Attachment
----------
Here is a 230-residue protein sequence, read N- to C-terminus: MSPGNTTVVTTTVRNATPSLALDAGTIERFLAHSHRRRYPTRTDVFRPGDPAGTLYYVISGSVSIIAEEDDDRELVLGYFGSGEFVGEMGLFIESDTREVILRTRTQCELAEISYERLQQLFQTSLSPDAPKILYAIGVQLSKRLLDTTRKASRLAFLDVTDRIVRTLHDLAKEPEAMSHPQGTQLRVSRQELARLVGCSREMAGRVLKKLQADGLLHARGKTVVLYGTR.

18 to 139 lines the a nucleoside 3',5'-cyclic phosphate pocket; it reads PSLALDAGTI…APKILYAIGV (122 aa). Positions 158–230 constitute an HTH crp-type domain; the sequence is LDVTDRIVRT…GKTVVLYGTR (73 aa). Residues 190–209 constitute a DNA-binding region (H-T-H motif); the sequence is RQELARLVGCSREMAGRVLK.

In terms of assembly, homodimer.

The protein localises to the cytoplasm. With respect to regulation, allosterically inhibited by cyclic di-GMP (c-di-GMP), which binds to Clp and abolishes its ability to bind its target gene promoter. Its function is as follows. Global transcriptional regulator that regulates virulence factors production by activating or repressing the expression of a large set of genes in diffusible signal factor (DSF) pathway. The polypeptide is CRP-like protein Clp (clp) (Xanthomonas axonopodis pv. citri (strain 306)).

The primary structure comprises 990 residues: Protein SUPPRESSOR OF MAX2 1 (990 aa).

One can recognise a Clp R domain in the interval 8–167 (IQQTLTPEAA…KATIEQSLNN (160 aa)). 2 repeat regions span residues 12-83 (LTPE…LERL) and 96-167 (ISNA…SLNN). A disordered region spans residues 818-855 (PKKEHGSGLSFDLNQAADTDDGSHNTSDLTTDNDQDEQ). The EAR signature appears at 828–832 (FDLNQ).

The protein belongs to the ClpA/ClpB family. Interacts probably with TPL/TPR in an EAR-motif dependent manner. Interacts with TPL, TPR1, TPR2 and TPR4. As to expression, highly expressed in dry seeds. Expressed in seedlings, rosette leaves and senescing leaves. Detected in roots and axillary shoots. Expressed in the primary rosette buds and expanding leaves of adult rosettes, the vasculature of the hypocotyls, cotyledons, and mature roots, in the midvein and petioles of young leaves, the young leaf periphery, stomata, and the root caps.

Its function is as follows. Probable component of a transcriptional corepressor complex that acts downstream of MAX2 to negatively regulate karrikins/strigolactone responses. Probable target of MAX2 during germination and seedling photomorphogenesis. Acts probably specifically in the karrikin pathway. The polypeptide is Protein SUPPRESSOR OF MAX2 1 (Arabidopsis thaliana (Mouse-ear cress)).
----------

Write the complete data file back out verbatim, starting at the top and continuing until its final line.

Here is a 230-residue protein sequence, read N- to C-terminus: MSPGNTTVVTTTVRNATPSLALDAGTIERFLAHSHRRRYPTRTDVFRPGDPAGTLYYVISGSVSIIAEEDDDRELVLGYFGSGEFVGEMGLFIESDTREVILRTRTQCELAEISYERLQQLFQTSLSPDAPKILYAIGVQLSKRLLDTTRKASRLAFLDVTDRIVRTLHDLAKEPEAMSHPQGTQLRVSRQELARLVGCSREMAGRVLKKLQADGLLHARGKTVVLYGTR.

18 to 139 lines the a nucleoside 3',5'-cyclic phosphate pocket; it reads PSLALDAGTI…APKILYAIGV (122 aa). Positions 158–230 constitute an HTH crp-type domain; the sequence is LDVTDRIVRT…GKTVVLYGTR (73 aa). Residues 190–209 constitute a DNA-binding region (H-T-H motif); the sequence is RQELARLVGCSREMAGRVLK.

In terms of assembly, homodimer.

The protein localises to the cytoplasm. With respect to regulation, allosterically inhibited by cyclic di-GMP (c-di-GMP), which binds to Clp and abolishes its ability to bind its target gene promoter. Its function is as follows. Global transcriptional regulator that regulates virulence factors production by activating or repressing the expression of a large set of genes in diffusible signal factor (DSF) pathway. The polypeptide is CRP-like protein Clp (clp) (Xanthomonas axonopodis pv. citri (strain 306)).

The primary structure comprises 990 residues: Protein SUPPRESSOR OF MAX2 1 (990 aa).

One can recognise a Clp R domain in the interval 8–167 (IQQTLTPEAA…KATIEQSLNN (160 aa)). 2 repeat regions span residues 12-83 (LTPE…LERL) and 96-167 (ISNA…SLNN). A disordered region spans residues 818-855 (PKKEHGSGLSFDLNQAADTDDGSHNTSDLTTDNDQDEQ). The EAR signature appears at 828–832 (FDLNQ).

The protein belongs to the ClpA/ClpB family. Interacts probably with TPL/TPR in an EAR-motif dependent manner. Interacts with TPL, TPR1, TPR2 and TPR4. As to expression, highly expressed in dry seeds. Expressed in seedlings, rosette leaves and senescing leaves. Detected in roots and axillary shoots. Expressed in the primary rosette buds and expanding leaves of adult rosettes, the vasculature of the hypocotyls, cotyledons, and mature roots, in the midvein and petioles of young leaves, the young leaf periphery, stomata, and the root caps.

Its function is as follows. Probable component of a transcriptional corepressor complex that acts downstream of MAX2 to negatively regulate karrikins/strigolactone responses. Probable target of MAX2 during germination and seedling photomorphogenesis. Acts probably specifically in the karrikin pathway. The polypeptide is Protein SUPPRESSOR OF MAX2 1 (Arabidopsis thaliana (Mouse-ear cress)).